Not long ago, I used the expression “sounds like a broken record” regarding a classmate of my 10 yr old. He had been repeating the same issue over and over in class, and that simile seemed accurate. But my daughter, never having seen a record asked what that expression even meant. Hmmm.
I call a business associate and her voice mail greeting suggests that to have the call transferred, I can “dial zero” to get the operator, but to my younger coworkers, who may have never seen a rotary phone, what does ‘dial’ even mean?
Two years or so ago, when the higher definition DVDs were either HD or BlueRay, I remarked that this reminded me of the Beta/VHS war. That sure did separate those of us over 30 or so from those younger.
On the subject of video tape, I bought my first VCR in 1981, so I was used to saying “tape a show” to mean I was recording it. But for the last few years, it’s a DVR (a TiVo digital video recorder) and there is no tape involved.
I can list a great number of these, expressions that came into the language, and some which are slipping away. So when I heard Brooke Gladstone (Host of On The Media) interview the author of I Love It When You Talk Retro, Ralph Keys, I knew this was a book I had to pick up.
Retro offers us not only the examples that I mention above, but goes further back in time to offer the origins of a wealth of expression that we use, or often hear, but may not know where or how they came to be. I knew the current use of the expression “Drink the Kool-Aid” (a phrase meaning blind allegiance), but I hadn’t known that the drink in Jonestown wasn’t Kool-Aid, but Flavor Aid, a knockoff beverage. Keyes offers chapter by chapter, retroterms from law enforcement, movies, politics, and many other areas of life. Toward the end of the book, you realize there are so many expressions, that one book just scratches the surface, a comprehensive discussion would take an encyclopedia (uh, wikipedia for you under 30 readers) to organize.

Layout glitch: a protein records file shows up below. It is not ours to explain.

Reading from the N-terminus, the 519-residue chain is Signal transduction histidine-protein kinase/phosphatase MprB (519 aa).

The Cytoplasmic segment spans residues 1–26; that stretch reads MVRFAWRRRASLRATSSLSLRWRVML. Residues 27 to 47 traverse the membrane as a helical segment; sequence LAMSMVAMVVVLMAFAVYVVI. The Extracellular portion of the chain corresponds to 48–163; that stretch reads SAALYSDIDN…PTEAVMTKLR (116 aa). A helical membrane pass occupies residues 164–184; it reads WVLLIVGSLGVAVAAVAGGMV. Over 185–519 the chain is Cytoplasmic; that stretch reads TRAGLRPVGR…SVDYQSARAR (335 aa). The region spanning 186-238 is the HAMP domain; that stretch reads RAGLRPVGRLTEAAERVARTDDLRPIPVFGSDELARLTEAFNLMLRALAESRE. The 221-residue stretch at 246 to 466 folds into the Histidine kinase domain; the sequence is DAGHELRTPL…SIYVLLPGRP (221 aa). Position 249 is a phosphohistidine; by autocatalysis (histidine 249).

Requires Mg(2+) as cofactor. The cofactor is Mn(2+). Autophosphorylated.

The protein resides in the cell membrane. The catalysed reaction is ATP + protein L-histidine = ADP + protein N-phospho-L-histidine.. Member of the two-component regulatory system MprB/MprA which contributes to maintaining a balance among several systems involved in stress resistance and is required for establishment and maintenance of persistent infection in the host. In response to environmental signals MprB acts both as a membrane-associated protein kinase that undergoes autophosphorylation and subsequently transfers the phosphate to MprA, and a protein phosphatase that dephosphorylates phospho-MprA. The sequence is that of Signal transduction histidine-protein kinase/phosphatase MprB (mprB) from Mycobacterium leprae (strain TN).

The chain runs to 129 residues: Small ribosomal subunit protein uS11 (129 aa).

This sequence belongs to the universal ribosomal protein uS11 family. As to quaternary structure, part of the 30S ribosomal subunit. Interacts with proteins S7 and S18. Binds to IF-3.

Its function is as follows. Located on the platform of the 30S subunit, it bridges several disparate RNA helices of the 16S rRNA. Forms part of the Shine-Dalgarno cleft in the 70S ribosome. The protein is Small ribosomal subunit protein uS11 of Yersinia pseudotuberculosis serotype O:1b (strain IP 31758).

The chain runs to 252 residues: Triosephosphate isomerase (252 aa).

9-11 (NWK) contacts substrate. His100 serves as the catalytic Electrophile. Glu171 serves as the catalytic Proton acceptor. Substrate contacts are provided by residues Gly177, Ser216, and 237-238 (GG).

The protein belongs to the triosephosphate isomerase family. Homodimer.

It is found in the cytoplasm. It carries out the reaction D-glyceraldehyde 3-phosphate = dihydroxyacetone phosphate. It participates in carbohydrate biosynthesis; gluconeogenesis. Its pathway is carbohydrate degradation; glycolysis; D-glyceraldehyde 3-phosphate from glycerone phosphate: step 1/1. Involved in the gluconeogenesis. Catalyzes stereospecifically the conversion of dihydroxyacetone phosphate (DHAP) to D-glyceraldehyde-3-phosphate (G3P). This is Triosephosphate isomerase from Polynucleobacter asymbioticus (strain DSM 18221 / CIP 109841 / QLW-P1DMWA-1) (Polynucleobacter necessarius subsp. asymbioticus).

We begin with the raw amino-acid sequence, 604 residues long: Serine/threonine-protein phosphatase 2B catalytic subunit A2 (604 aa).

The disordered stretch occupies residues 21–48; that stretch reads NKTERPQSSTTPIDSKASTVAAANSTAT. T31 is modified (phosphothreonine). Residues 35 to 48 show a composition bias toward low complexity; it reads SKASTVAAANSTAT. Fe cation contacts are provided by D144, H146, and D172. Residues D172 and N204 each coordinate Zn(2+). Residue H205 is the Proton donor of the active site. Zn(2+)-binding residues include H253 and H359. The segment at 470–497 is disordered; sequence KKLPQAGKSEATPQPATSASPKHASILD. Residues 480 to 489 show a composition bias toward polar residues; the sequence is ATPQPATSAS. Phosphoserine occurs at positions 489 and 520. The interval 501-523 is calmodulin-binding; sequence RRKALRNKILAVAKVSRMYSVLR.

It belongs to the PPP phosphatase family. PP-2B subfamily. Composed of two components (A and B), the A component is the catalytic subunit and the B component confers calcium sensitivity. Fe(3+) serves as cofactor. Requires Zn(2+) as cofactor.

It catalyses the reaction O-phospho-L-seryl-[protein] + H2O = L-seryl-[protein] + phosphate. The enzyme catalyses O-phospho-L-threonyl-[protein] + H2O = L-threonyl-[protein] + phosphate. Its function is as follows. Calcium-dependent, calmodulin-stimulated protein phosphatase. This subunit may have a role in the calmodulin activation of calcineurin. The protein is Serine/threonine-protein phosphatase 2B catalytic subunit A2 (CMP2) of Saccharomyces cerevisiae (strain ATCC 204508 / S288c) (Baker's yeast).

I often find myself offering up a word or phrase origin when the conversation permits. For example, we all know what paparazzi are, but did you know that the term came from the 1960 film La Dolce Vita by Frederico Fellini? In that film appears a news photographer named Paparazzo, and thus the word made it into the language. (This is my own offering here, it did not make its way into the book.) If you have any interest in “the forgotten origins of American speech” this is a book worth reserving at your library.